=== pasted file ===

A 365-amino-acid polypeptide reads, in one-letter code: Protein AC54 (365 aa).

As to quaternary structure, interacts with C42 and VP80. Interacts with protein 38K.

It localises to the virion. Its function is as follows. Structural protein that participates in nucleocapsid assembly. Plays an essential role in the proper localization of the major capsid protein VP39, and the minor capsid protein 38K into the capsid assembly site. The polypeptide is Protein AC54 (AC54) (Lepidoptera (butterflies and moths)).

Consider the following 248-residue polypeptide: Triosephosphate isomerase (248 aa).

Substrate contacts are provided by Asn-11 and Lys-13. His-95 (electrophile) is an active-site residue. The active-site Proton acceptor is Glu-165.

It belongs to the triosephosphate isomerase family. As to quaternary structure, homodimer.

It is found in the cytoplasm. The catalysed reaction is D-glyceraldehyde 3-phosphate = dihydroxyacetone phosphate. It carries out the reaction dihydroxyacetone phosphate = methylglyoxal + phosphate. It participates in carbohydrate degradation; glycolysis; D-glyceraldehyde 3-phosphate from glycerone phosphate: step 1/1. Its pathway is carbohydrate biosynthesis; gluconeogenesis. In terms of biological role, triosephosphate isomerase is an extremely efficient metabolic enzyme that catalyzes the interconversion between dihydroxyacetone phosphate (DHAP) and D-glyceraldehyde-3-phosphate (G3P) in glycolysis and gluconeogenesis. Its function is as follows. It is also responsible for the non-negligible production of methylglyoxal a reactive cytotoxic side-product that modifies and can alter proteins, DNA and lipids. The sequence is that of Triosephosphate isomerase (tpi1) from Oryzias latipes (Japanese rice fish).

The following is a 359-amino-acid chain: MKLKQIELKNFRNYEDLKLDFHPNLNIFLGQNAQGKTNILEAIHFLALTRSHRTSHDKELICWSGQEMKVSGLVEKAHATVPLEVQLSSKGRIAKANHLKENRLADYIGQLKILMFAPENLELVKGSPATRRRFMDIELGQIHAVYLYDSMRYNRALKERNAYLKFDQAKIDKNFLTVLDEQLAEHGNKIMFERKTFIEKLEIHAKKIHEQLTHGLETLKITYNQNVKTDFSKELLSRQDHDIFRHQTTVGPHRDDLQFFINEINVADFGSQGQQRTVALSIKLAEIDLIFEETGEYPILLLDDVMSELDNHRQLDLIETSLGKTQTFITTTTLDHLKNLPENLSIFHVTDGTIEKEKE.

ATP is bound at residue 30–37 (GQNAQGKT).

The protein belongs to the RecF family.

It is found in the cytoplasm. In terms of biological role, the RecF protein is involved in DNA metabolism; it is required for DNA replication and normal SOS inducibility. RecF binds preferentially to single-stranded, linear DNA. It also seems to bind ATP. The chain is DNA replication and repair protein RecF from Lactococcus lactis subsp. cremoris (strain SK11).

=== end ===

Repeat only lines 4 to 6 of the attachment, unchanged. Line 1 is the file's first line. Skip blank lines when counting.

Consider the following 248-residue polypeptide: Triosephosphate isomerase (248 aa).

Substrate contacts are provided by Asn-11 and Lys-13. His-95 (electrophile) is an active-site residue. The active-site Proton acceptor is Glu-165.

It belongs to the triosephosphate isomerase family. As to quaternary structure, homodimer.